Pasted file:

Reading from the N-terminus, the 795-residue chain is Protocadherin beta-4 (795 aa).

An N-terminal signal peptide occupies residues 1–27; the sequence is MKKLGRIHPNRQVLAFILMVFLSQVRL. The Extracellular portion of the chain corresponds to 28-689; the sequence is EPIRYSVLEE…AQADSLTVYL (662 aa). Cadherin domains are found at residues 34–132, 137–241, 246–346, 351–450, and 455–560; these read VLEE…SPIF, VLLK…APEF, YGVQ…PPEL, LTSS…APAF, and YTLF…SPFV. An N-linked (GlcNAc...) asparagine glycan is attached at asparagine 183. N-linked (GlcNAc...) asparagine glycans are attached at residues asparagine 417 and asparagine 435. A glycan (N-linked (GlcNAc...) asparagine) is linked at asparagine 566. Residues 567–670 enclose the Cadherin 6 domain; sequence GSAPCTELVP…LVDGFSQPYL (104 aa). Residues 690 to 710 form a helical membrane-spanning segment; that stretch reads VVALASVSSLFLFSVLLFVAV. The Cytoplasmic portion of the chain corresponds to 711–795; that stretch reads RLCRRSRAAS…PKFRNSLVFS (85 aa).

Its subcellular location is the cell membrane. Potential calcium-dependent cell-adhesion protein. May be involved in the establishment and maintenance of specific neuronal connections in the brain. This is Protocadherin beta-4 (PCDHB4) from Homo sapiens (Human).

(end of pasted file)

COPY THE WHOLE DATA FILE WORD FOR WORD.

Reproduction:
Reading from the N-terminus, the 795-residue chain is Protocadherin beta-4 (795 aa).

An N-terminal signal peptide occupies residues 1–27; the sequence is MKKLGRIHPNRQVLAFILMVFLSQVRL. The Extracellular portion of the chain corresponds to 28-689; the sequence is EPIRYSVLEE…AQADSLTVYL (662 aa). Cadherin domains are found at residues 34–132, 137–241, 246–346, 351–450, and 455–560; these read VLEE…SPIF, VLLK…APEF, YGVQ…PPEL, LTSS…APAF, and YTLF…SPFV. An N-linked (GlcNAc...) asparagine glycan is attached at asparagine 183. N-linked (GlcNAc...) asparagine glycans are attached at residues asparagine 417 and asparagine 435. A glycan (N-linked (GlcNAc...) asparagine) is linked at asparagine 566. Residues 567–670 enclose the Cadherin 6 domain; sequence GSAPCTELVP…LVDGFSQPYL (104 aa). Residues 690 to 710 form a helical membrane-spanning segment; that stretch reads VVALASVSSLFLFSVLLFVAV. The Cytoplasmic portion of the chain corresponds to 711–795; that stretch reads RLCRRSRAAS…PKFRNSLVFS (85 aa).

Its subcellular location is the cell membrane. Potential calcium-dependent cell-adhesion protein. May be involved in the establishment and maintenance of specific neuronal connections in the brain. This is Protocadherin beta-4 (PCDHB4) from Homo sapiens (Human).